Personalised risk communication may have a small effect on increasing uptake of screening tests

Clinical question: 
Does personalised risk communication increase consumers’ uptake of screening tests?
Bottom line: 
Personalised risk information may lead to a small increase in the rate of participation in screening tests such as mammography, but there is not enough evidence to show whether people given personalised risk information are making more informed decisions.
Caveat: 
Providing risk information in ways that better inform people may sometimes lead to participation rates in screening, eg. PSA testing in men (these studies largely involved white American men attending single clinics).¹ 1. Barry MJ. Ann Intern Med 2002;136:127-135.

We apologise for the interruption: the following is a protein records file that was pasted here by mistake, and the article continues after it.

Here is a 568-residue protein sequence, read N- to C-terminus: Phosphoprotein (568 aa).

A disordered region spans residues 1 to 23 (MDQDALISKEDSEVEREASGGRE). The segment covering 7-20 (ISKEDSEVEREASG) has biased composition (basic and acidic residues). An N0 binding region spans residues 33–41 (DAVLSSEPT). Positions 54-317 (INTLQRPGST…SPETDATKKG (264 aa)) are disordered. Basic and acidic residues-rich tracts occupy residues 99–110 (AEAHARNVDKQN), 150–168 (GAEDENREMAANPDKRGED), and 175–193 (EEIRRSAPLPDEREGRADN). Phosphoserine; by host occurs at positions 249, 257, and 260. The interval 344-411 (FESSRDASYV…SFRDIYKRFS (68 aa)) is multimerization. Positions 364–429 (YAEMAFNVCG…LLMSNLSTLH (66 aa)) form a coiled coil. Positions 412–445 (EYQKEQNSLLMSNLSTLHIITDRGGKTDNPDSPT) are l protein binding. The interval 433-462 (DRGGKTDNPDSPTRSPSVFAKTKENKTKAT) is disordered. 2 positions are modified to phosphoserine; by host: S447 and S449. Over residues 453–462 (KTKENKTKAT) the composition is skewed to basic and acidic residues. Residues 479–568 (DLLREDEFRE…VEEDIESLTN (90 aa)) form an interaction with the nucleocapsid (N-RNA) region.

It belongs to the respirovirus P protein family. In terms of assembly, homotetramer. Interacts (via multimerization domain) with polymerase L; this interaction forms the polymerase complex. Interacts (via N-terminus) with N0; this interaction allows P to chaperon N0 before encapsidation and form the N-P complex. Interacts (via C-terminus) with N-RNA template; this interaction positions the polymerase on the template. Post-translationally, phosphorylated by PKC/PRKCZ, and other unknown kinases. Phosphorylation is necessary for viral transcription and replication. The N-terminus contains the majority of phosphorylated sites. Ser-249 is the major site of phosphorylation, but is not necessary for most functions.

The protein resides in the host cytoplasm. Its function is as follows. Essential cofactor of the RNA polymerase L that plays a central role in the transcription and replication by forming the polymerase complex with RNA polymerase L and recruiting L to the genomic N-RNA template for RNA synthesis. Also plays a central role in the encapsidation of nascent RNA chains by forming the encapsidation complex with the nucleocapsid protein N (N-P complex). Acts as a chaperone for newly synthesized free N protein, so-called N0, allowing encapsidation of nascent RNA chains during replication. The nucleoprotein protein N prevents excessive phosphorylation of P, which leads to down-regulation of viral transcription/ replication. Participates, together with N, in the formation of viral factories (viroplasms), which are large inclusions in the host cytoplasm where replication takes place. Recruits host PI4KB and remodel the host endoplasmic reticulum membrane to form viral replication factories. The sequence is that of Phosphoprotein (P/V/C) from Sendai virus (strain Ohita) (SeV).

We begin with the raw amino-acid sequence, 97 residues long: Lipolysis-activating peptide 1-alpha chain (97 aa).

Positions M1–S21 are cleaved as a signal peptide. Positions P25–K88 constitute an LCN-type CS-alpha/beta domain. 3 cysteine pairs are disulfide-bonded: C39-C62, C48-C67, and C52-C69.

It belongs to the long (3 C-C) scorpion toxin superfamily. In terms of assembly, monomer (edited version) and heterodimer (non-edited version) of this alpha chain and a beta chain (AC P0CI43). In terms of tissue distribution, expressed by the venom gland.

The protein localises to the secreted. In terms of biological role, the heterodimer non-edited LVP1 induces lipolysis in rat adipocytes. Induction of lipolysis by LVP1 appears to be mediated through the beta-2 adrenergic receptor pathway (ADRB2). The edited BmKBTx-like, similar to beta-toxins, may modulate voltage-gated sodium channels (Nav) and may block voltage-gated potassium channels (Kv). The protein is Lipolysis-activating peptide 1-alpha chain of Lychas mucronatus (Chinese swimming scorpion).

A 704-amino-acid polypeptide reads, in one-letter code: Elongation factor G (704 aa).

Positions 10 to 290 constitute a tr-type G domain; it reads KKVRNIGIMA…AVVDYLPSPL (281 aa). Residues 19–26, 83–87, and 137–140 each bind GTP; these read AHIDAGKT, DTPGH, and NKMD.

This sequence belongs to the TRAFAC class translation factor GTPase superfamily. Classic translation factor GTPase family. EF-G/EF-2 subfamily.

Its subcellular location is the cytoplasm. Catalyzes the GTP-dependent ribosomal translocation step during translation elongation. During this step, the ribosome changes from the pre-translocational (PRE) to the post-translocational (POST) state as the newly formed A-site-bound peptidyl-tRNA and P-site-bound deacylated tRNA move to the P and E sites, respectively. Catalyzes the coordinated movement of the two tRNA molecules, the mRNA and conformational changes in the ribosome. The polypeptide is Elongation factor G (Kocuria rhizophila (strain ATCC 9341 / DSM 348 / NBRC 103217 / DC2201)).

Context: 
People considering participation in screening may receive information about the general risk of having the disease or condition, or information that is tailored to their personal risk status (personalised risk information). Personalised risk information involves calculating an individual’s risk factors using formulae derived from epidemiological data, and presented as an absolute or relative risk score, or categorising them into high, medium or low risk groups.
Review CD#: 
CD001865
PEARLS No: 
37
Date: 
November, 2007
Authored by: 
Brian R McAvoy